April 1, 2018 I worked with ProctorU for the last three months to improve virtual machine detection, and in that time we have made a big difference in detecting and stopping virtual machine users and other cheating methods. ProctorU has also hired a full-time Security Engineer. We will continue to work together to improve the integrity and security of their testing platform. Still no response from Examity, and their platform still does not detect virtual machine use as of this update.
Jan 19, 2018 My blogpost was read by ProctorU CTO Matt Jaeh after it popped up in his Google Alerts, and he reached out to me via email. I met with him and his team over video conference and discussed my concerns with having not been caught while using a virtual machine to take my test. From my conversations with them it is clear that PrcotorU is dedicated to stopping cheaters, and is open to feedback for improvement, even though it did take some time to get the attention of the right people. They offered to hire me as a consultant to help their team improve the virtual machine detection scripts and overall testing security. They are aware of the threat posed by virtual machines being used by cheaters, and have also corrected the confusing statement about the use of virtual machines on their technical requirements page. I will be keeping the details of those scripts and cheating prevention methods secret, and hopefully we will be stopping cheaters who use virtual machines on ProctorU exams soon.
No response from Examity so far.
It is not my intention to help students cheat by sharing this information. The opposite is actually true, I am advocating for these companies and those which provide a similar service to tighten up test taking security by preventing use of virtual machines. Schools need to put pressure on these companies also, because the value of their college degrees is in question when cheating is this easy.
ProctorU and Examity do not take any steps to prevent cheating by using a virtual machine. Cheating is as easy as loading up a virtual machine, and taking the test inside of it, while you do anything you want on the host machine.
Using a virtual machine while taking an exam gives the test taker the ability to:
- Connect a screen sharing app like join.me to the Host machine. This means someone can remotely control the mouse and take the test while it appears from the Proctor’s perspective via the webcam that the student is the one taking the test.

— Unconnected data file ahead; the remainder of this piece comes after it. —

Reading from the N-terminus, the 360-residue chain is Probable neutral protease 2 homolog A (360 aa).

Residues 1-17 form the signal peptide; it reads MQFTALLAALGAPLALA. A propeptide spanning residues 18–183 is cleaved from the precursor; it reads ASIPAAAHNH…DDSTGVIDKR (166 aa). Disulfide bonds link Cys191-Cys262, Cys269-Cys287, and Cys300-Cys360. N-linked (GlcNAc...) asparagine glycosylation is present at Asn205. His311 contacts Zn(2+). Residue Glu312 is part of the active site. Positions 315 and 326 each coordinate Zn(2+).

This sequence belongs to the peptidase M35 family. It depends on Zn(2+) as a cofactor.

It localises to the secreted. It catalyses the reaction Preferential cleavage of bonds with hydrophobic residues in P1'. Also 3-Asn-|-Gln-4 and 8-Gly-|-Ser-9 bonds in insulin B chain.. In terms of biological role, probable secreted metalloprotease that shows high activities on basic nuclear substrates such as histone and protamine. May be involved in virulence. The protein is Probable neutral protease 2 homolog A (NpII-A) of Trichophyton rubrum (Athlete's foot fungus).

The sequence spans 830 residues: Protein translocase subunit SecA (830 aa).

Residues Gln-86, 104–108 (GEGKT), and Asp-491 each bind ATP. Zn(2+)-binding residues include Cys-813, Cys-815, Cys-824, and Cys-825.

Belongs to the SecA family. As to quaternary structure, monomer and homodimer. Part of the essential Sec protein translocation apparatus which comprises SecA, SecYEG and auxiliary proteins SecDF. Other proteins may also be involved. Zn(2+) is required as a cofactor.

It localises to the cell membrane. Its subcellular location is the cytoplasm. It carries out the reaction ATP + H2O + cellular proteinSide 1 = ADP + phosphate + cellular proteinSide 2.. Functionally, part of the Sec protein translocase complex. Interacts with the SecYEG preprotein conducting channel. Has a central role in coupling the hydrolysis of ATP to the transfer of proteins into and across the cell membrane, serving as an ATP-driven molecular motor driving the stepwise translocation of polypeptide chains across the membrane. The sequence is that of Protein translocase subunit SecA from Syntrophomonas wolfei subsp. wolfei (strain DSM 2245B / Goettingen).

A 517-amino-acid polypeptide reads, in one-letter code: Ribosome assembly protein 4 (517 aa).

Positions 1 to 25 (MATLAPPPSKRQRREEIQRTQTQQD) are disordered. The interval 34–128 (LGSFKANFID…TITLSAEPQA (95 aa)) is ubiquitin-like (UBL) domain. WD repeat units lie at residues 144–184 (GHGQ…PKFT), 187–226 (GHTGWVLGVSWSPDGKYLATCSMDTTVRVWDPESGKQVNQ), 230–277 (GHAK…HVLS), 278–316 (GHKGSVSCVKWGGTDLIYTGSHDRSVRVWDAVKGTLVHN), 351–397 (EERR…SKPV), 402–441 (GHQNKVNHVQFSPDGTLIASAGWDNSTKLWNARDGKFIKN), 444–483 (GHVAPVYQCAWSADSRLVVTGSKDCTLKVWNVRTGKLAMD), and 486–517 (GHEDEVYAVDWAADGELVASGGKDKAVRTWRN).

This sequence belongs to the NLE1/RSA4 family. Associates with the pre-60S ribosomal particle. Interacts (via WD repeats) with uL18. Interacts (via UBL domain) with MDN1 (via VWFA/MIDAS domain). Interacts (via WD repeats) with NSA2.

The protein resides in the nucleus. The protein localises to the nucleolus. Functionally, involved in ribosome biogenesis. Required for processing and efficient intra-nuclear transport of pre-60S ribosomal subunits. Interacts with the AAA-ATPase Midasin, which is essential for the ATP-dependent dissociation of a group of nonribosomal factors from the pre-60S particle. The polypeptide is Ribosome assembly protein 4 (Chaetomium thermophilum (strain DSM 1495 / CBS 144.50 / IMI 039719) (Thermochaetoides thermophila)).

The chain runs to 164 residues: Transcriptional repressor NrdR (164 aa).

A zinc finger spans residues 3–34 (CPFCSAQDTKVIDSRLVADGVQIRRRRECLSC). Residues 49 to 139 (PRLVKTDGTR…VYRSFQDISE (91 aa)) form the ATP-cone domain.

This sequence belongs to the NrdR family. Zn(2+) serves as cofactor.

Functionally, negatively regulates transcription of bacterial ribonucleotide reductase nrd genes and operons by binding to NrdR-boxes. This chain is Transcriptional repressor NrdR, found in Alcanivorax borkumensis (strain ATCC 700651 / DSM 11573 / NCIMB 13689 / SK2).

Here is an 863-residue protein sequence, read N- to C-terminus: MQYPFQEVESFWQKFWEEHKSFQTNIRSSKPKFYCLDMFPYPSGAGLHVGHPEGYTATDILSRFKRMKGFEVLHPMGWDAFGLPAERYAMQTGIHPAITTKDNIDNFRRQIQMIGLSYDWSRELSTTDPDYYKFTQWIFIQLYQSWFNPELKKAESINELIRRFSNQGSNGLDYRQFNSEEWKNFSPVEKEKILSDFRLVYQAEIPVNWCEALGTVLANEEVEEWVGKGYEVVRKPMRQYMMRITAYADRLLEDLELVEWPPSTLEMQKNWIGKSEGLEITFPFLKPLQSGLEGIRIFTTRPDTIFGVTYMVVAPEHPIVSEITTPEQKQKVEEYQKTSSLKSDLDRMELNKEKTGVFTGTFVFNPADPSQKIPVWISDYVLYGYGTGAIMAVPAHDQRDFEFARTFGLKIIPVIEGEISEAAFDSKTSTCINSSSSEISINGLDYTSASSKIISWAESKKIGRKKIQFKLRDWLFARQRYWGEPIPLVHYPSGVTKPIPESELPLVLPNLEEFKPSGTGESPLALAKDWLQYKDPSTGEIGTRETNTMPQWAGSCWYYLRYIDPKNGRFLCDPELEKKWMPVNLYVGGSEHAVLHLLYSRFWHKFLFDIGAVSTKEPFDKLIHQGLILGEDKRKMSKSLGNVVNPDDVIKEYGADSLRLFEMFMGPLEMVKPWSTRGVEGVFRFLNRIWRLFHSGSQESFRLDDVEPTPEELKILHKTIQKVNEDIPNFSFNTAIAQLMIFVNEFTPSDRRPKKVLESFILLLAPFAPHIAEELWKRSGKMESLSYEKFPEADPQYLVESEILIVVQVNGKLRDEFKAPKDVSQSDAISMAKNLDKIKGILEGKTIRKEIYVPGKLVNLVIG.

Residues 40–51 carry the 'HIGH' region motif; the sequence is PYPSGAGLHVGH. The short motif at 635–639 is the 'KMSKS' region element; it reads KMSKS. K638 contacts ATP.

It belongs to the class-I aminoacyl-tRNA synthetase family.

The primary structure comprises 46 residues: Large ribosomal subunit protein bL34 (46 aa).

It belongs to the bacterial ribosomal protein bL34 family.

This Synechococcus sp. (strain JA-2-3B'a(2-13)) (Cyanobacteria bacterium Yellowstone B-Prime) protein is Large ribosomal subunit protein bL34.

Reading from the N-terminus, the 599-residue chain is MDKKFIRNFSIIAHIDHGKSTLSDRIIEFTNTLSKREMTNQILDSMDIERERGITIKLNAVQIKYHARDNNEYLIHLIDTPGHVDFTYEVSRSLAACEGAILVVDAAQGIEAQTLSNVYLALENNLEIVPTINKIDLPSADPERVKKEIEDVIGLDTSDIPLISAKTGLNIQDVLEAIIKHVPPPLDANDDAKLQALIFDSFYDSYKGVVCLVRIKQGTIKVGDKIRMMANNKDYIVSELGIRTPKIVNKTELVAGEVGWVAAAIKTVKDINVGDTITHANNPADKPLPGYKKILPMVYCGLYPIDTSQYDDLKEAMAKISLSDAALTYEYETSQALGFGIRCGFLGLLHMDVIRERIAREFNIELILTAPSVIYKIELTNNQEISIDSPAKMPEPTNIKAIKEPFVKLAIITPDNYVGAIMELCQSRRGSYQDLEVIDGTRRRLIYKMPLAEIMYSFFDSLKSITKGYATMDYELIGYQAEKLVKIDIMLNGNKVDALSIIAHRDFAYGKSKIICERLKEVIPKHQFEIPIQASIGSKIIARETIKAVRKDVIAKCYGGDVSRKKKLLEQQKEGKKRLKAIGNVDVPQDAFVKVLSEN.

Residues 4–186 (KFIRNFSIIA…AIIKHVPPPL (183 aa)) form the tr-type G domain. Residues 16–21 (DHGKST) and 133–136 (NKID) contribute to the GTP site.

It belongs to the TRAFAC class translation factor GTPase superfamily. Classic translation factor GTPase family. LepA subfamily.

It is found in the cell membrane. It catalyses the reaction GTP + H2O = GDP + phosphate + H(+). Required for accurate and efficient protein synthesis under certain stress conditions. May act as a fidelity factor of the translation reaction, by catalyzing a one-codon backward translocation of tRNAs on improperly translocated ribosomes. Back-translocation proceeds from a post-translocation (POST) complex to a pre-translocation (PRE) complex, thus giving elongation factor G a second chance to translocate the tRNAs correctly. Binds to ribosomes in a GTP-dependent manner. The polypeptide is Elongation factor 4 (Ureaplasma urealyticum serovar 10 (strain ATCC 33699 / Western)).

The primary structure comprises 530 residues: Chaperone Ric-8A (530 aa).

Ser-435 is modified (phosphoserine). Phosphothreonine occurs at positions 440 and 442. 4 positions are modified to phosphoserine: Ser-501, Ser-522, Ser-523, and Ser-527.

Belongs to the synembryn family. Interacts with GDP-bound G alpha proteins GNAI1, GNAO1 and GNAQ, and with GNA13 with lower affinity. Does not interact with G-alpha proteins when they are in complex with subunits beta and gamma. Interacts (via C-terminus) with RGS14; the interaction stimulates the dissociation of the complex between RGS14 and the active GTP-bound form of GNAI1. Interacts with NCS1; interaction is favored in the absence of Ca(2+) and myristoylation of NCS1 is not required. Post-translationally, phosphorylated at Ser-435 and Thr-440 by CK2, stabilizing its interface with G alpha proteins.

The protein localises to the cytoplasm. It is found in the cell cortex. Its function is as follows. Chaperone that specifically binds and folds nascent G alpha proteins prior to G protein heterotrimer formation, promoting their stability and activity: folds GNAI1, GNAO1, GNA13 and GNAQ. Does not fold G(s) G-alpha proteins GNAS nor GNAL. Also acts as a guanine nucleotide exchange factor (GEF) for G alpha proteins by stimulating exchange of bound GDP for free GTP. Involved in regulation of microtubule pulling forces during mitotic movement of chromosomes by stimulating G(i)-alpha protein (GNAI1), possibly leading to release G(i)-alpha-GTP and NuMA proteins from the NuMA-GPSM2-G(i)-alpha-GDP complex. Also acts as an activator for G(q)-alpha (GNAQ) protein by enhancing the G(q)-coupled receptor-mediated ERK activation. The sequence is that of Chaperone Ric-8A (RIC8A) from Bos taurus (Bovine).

- Use Google, textbook, or notes on the Host machine.
I have reported it to both companies. In the last two months neither has added any kind of basic checking for virtual machines.
It seems to me that neither company even has anyone working there who has a clue what a virtual machine is. Just look at what ProctorU's website has to say about virtual machines, and count how many things are wrong just in this brief statement:
Note: We do not proctor computers running virtual machines. If you are running a virtual machine when you come in, you will be asked to close your virtual machine and boot into your actual operating system to take your test.
...boot into your actual operating system to take your test?
Whoever wrote this clearly doesn’t understand what a virtual machine is. It’s not a dualboot, you don’t have to reboot to get out of it.
And a quick Google search of ‘site:examity.com “virtual machine”’ yields zero results, so they might not even be aware of the problem.
Examity might even care less about cheaters, just look what their CEO had to say in his response to this blog post
Michael London, CEO of Examity on July 8th, 2015, 11:11 am Entertaining, but absurd. Not one of them would work with our solution.
His statement is wrong of course, virtual machines are not detected by Examity. No cheating methods should be written off as being absurd without thorough investigation and testing.
The demand for online college courses has risen significantly in the past decade, and now just about every major college is offering at least some entirely online courses. In addition, there are now many respectable, fully accredited online-only colleges. Both cases have created the need for students to take tests remotely in a secure manner. To meet the demand, companies like ProctorU and Examity have stepped forward to solve the problem.